Crawford, Alexander (1754/5–1823), physician and United Irishman, was born at Ballytromery, Crumlin, Co. Antrim, youngest son of Thomas Crawford (1696?–1782), presbyterian minister there for fifty-eight years, and Anne Crawford, daughter of the Revd William Mackay of Vinecash, Co. Armagh. He may have been the Alexander Crawford who qualified MA and MD at Glasgow university in 1774. Crawford established an extensive medical practice at Lisburn, Co. Antrim. An active Volunteer until 1793, he associated throughout the 1780s and into the 1790s with William Todd Jones (qv) and other radicals in the town. There is a suggestion in letters from William Drennan (qv), who described him as ‘a talking democrat’, that he was implicated (April 1794) in treasonable activities with the French agent William Jackson (qv) (Drennan–McTier letters, ii, 48, 91, 107). He was arrested with other United Irishmen (September 1796) and released on a petition to the viceroy; but, probably on information given by Edward Newell (qv), he was rearrested (April 1797) in the ‘disarming of Ulster’. His part (if any) in the 1798 rebellion is unclear.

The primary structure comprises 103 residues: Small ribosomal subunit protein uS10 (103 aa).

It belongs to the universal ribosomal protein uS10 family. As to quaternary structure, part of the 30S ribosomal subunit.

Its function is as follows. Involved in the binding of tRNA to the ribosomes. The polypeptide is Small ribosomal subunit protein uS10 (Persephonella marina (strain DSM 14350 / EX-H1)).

Crawford owned a vitriol factory (for bleaching linen), set up at Lisburn by Thomas Greg and Waddell Cunningham (qv). He married Anne Smyly of Camus, Co. Tyrone; they lived at Rose Lodge, Lisburn, and had two sons and two daughters. Crawford, the subject of a juvenile poem (‘To Dr Crawford’) by Thomas Romney Robinson (qv), died 29 August 1823, aged sixty-eight. He had three brothers: William (qv) (1740?–1800), a presbyterian minister and Volunteer; John (qv) (1746–1813), a surgeon with the East India Company and author of several medical works; and Adair (qv) (1748–96), also a medical doctor, who worked in England as a chemist and wrote several books, one of which, An experimental inquiry into the effects of tonics and other medicinal substances on the cohesion of animal fibre, Crawford edited for posthumous publication (1817). Crawford's son Alexander (1798–1873) took over the bleachworks and transferred it (c.1836) to Belfast; he also set up a chemical manufacturing firm. He became (apparently) a methodist, and was the grandfather of Frederick Hugh Crawford (qv) (1861–1952).